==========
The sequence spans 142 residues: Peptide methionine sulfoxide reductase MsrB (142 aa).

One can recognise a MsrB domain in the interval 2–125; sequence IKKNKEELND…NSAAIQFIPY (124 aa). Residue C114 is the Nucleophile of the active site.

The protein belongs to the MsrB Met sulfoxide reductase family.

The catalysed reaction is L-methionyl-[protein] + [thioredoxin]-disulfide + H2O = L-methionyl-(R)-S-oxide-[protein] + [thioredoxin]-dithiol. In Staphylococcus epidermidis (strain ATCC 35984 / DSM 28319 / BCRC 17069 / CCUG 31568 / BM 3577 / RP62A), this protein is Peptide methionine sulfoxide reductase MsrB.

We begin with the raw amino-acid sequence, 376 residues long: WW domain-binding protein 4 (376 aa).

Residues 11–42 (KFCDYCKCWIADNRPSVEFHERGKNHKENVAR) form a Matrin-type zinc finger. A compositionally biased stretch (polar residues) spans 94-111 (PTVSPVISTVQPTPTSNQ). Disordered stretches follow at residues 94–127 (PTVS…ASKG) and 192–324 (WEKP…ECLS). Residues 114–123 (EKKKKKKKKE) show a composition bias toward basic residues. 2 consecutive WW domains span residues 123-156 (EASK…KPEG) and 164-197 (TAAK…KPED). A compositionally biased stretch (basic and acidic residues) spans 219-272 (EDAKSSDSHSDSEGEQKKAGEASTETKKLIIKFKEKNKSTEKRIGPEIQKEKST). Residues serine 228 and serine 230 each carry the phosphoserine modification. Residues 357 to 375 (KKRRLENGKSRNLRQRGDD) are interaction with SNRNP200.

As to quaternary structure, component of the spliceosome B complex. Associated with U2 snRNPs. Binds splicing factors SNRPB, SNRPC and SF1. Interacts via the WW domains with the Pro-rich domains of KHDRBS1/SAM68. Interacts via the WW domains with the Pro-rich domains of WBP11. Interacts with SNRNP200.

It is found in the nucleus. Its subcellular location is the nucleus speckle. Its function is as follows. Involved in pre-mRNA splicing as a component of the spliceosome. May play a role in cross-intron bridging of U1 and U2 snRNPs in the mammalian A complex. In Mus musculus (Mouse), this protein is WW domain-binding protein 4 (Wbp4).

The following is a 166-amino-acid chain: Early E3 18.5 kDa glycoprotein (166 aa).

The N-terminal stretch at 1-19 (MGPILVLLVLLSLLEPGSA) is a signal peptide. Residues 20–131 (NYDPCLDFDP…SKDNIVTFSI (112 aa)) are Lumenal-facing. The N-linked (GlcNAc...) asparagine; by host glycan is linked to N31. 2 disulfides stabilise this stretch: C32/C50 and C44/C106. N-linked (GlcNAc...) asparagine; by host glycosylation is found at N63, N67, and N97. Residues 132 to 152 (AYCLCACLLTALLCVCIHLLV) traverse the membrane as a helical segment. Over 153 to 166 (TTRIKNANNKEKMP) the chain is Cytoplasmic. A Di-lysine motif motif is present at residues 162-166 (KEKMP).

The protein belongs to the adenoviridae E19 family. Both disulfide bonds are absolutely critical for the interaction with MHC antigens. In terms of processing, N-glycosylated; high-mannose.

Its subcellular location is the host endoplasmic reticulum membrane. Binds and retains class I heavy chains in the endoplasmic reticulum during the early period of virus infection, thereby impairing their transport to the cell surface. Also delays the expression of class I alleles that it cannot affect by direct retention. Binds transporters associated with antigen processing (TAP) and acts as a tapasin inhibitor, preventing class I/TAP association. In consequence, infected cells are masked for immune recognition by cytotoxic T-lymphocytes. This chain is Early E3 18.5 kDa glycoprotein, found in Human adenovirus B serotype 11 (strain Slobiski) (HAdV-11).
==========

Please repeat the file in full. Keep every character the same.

The sequence spans 142 residues: Peptide methionine sulfoxide reductase MsrB (142 aa).

One can recognise a MsrB domain in the interval 2–125; sequence IKKNKEELND…NSAAIQFIPY (124 aa). Residue C114 is the Nucleophile of the active site.

The protein belongs to the MsrB Met sulfoxide reductase family.

The catalysed reaction is L-methionyl-[protein] + [thioredoxin]-disulfide + H2O = L-methionyl-(R)-S-oxide-[protein] + [thioredoxin]-dithiol. In Staphylococcus epidermidis (strain ATCC 35984 / DSM 28319 / BCRC 17069 / CCUG 31568 / BM 3577 / RP62A), this protein is Peptide methionine sulfoxide reductase MsrB.

We begin with the raw amino-acid sequence, 376 residues long: WW domain-binding protein 4 (376 aa).

Residues 11–42 (KFCDYCKCWIADNRPSVEFHERGKNHKENVAR) form a Matrin-type zinc finger. A compositionally biased stretch (polar residues) spans 94-111 (PTVSPVISTVQPTPTSNQ). Disordered stretches follow at residues 94–127 (PTVS…ASKG) and 192–324 (WEKP…ECLS). Residues 114–123 (EKKKKKKKKE) show a composition bias toward basic residues. 2 consecutive WW domains span residues 123-156 (EASK…KPEG) and 164-197 (TAAK…KPED). A compositionally biased stretch (basic and acidic residues) spans 219-272 (EDAKSSDSHSDSEGEQKKAGEASTETKKLIIKFKEKNKSTEKRIGPEIQKEKST). Residues serine 228 and serine 230 each carry the phosphoserine modification. Residues 357 to 375 (KKRRLENGKSRNLRQRGDD) are interaction with SNRNP200.

As to quaternary structure, component of the spliceosome B complex. Associated with U2 snRNPs. Binds splicing factors SNRPB, SNRPC and SF1. Interacts via the WW domains with the Pro-rich domains of KHDRBS1/SAM68. Interacts via the WW domains with the Pro-rich domains of WBP11. Interacts with SNRNP200.

It is found in the nucleus. Its subcellular location is the nucleus speckle. Its function is as follows. Involved in pre-mRNA splicing as a component of the spliceosome. May play a role in cross-intron bridging of U1 and U2 snRNPs in the mammalian A complex. In Mus musculus (Mouse), this protein is WW domain-binding protein 4 (Wbp4).

The following is a 166-amino-acid chain: Early E3 18.5 kDa glycoprotein (166 aa).

The N-terminal stretch at 1-19 (MGPILVLLVLLSLLEPGSA) is a signal peptide. Residues 20–131 (NYDPCLDFDP…SKDNIVTFSI (112 aa)) are Lumenal-facing. The N-linked (GlcNAc...) asparagine; by host glycan is linked to N31. 2 disulfides stabilise this stretch: C32/C50 and C44/C106. N-linked (GlcNAc...) asparagine; by host glycosylation is found at N63, N67, and N97. Residues 132 to 152 (AYCLCACLLTALLCVCIHLLV) traverse the membrane as a helical segment. Over 153 to 166 (TTRIKNANNKEKMP) the chain is Cytoplasmic. A Di-lysine motif motif is present at residues 162-166 (KEKMP).

The protein belongs to the adenoviridae E19 family. Both disulfide bonds are absolutely critical for the interaction with MHC antigens. In terms of processing, N-glycosylated; high-mannose.

Its subcellular location is the host endoplasmic reticulum membrane. Binds and retains class I heavy chains in the endoplasmic reticulum during the early period of virus infection, thereby impairing their transport to the cell surface. Also delays the expression of class I alleles that it cannot affect by direct retention. Binds transporters associated with antigen processing (TAP) and acts as a tapasin inhibitor, preventing class I/TAP association. In consequence, infected cells are masked for immune recognition by cytotoxic T-lymphocytes. This chain is Early E3 18.5 kDa glycoprotein, found in Human adenovirus B serotype 11 (strain Slobiski) (HAdV-11).